Isn’t doing the right thing good enough?

I am itching to watch an industry sustainability promo that stands apart courtesy of three missing words: “billion”, “economy” and “jobs”.

A discussion about sustainability should be like a love story: what matters to you matters to me, too. Don’t start by telling me how much money you earn. Tell me you do the right thing because you care.

The real life story of dairy and sustainability is so much more inspiring and it beats me why we find it so hard to say how we really feel.

At the end of a long, hard but satisfying day.

At the end of a long, hard but satisfying day.

10 thoughts on “Isn’t doing the right thing good enough?

  1. Marian – couldn’t you and your family shoot your own sustainability video on doing the right thing and get it aired? Of anyone that could do it, I have a strong feeling that YOU can, and would do a great job of it.

  2. Maybe it was because the people who created it firmly believe that “you cant be green if you’re in the red”. Unfortunately I have to agree, this doesn’t give me the warm fuzzies either.

    • I suspect you’re right, Julie.

      We need to have profitable businesses of course but that’s not the main focus for other Aussies who want to be confident that we’re looking after people and planet (including the cows).

      We need to show that we care, explain what we’re doing about it and why. A missed opportunity.

  3. No one cares how much you know, they just want to know how much you care. They also don’t care how important you think you are, they want to know how important you think they are.

  4. I might be missing the point here…..
    But shouldn’t sustainable mean sustainable for all and everything? Should Jobs and financially viable businesses not be included in any sustainability framework? Is making a profit a bad thing. I can tell you now, it is really hard to both seem or perceive sustainable when you can’t cover costs.

    • I’m not saying we shouldn’t make a profit – you’re right – that is part of what it takes to be sustainable. But is the financial performance of our farms and factories the most important part of sustainability?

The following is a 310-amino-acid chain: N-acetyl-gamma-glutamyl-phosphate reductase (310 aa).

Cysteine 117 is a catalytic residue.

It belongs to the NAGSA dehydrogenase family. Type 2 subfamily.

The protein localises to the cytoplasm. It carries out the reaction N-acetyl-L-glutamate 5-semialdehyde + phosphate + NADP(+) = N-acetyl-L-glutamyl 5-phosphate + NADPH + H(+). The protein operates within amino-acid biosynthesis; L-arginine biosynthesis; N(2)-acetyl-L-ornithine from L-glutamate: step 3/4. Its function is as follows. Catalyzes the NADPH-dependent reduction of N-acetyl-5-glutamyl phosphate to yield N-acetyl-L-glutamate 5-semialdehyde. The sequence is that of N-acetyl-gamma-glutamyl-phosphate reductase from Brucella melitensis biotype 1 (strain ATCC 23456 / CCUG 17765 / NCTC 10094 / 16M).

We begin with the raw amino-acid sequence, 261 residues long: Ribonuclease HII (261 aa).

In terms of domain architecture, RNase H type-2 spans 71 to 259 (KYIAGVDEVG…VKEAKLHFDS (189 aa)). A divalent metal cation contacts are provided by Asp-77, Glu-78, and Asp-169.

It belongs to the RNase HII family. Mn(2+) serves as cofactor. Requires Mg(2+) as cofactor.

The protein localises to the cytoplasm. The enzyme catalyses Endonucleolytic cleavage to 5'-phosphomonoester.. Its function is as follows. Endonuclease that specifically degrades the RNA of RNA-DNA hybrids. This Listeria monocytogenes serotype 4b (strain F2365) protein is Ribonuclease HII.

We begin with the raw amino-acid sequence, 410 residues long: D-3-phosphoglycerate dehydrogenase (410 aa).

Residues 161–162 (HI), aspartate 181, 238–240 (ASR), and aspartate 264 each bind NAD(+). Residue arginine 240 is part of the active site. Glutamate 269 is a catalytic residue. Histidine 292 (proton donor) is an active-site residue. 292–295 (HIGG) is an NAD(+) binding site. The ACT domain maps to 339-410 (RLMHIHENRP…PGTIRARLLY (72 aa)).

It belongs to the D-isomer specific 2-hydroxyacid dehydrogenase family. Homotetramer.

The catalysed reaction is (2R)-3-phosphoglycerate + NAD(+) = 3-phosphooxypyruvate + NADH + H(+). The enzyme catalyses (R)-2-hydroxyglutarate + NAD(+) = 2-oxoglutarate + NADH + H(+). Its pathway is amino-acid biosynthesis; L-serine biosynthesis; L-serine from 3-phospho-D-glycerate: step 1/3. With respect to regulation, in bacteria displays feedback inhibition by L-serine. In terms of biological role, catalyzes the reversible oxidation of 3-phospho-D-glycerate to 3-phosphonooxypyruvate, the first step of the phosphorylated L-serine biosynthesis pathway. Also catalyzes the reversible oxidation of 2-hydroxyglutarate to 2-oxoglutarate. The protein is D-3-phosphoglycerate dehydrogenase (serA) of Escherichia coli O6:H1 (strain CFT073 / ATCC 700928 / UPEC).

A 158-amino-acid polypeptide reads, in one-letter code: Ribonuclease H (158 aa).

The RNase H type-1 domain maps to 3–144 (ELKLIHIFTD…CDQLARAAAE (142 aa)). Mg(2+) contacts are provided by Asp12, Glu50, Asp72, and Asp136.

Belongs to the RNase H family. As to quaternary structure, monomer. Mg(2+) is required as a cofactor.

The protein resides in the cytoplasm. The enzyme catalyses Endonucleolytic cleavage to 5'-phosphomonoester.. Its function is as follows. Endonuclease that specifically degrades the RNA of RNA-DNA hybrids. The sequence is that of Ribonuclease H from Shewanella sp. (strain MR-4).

Consumers take for granted that an industry values its own prosperity. What they don’t necessarily take for granted is that we also value the people and planet dimensions of the triple bottom line. That’s what desperately needs to be communicated to other Aussies.

      Unfortunately, when we lead off with a boast session about the wealth we generate, it only serves to reinforce the impression that money is what matters most.

      • Google “Triple Bottom Line” for a business perspective of what it is. Not many companies pursue it as it is costly and sometimes invites heated debate as to how it is done and how it is reported.

      • I understand that point of view. I just have a feeling this particular video is aimed at farmers to help them realise how far ahead we are as an industry than we are told. This is something we should be proud of. Thus it becomes a know your target audience thing. And, particularly in the economic climate we find ourselves in, profit needs to be a major consideration for producers.
        If it was aimed at consumers who’s needs are a little different, I’d agree with you.
        Somehow we need to get the idea to the general public that Australia’s food producers are if not succeeding then trying to be sustainable by changing practices. And mostly off our own back, not through legislation. But we also need to explain that this won’t continue if there is no profit.

Leave a Reply